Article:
5 Questions to Ask Your Financial Advisor During Volatile Markets
Volatile stock markets occur periodically. We can tend to forget this fact, given that the broad market averages do very well historically over time. During the 2011-2020 period, for example, the S&P 500 appreciated an average of 14% every year. However, only one of those ten calendar years ended up with a stock market return close to 14%, a reminder of the inherent fluctuations.
But recently, we have a vivid reminder because those broad averages have fallen into bear market territory. The corresponding fall in their portfolio’s value can prompt investors to ask questions about their investments. Fortunately, a fiduciary financial advisor in Atlanta, GA, welcome questions during volatile markets like these, and at any other time.
Here are some frequently asked questions and brief overviews of their answers.
This article explores these topics:
- Why long-term goals and time horizon are essentials in investing.
- Are Short-term or Long-term investments better right now?
- How do you assess risk factors right now for various investments?
- When do market losses truly become final, irreversible?
- Why review your portfolio with a fiduciary financial advisor?
1. “What’s A Good Investment Right Now?” It Depends…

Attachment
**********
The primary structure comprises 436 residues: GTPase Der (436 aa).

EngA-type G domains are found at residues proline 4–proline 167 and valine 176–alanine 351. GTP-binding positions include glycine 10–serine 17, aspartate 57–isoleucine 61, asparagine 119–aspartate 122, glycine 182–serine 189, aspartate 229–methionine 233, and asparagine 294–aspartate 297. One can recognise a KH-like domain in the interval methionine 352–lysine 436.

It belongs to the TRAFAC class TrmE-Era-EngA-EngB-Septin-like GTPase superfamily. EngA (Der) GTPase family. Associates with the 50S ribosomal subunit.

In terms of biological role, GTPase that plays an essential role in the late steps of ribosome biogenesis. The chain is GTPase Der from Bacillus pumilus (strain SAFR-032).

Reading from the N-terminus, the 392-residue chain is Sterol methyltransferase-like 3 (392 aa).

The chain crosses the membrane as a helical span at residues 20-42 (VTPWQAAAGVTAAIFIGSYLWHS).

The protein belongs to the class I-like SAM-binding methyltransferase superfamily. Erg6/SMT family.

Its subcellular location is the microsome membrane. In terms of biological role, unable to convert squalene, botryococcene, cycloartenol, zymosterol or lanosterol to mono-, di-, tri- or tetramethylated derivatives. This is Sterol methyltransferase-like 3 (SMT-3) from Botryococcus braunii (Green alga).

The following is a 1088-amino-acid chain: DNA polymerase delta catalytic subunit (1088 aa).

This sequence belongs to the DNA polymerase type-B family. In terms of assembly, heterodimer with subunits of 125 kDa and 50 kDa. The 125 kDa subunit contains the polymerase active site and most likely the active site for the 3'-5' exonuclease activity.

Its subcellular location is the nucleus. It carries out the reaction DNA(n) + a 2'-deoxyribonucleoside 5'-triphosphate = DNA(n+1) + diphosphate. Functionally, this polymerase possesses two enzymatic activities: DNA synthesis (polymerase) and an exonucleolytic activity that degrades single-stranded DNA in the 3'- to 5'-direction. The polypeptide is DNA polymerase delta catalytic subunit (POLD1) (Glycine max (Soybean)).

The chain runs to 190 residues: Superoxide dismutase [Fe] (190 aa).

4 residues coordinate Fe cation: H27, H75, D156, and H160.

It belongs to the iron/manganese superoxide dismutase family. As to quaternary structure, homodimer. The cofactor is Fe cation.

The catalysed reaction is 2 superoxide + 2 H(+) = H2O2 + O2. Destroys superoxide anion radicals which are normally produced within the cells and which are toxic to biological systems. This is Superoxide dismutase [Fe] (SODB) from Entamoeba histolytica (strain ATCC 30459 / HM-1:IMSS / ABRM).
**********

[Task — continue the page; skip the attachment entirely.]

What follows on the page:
In our 50+ years of helping investors we’ve learned this: prudent investment strategy is determined by multiple factors, not just what the stock market is doing in a particular time frame. Those factors include your goals, the timing of your goals, your age, your income, your risk tolerance, and more.
Your goals and their timing are probably the two most important determinants. For example, are you in the market seeking to maximize your retirement savings over the next two decades? If that’s the case, patience may be your biggest asset.
Although you likely feel you want to reassess your specific investments in times of volatility, it is often best to simply hold your course. Stocks, over time, appreciate more than almost any other asset class.
On the other hand, if you are investing toward a short-term goal, such as a down payment on a home, the stock market is likely not your best option for funding those investments. Why? Because periodic downturns are an expectable part of stock market investing.
Market downturns are rooted in human nature and they extend back in history about as far as you might care to look. So, they can happen at any time. Therefore, you don’t want to be exposed to lose a short-term nest egg in a bear market. Cash (or possibly some bonds) is likely the better asset class for short-term financial goals (of one to three years).
2. What Should Be My Emphasis Right Now - Short-Term or Long-Term Investing?
The trade-off between short- and long-term investing depends very much on your age, time horizon, and objectives. For example, for anyone more than 10 years from retirement, funding your retirement nest egg is probably a “long-term” goal. However, it’s a shorter-term goal once you enter your immediate pre-retirement years (and may remain so during your retirement years).
That’s the reason why many financial advisors recommend that pre-retirees and retirees change their asset allocations in retirement accounts to some increased emphasis on bonds and cash instruments (rather than stocks) as retirement nears. Bonds and cash are much less risky.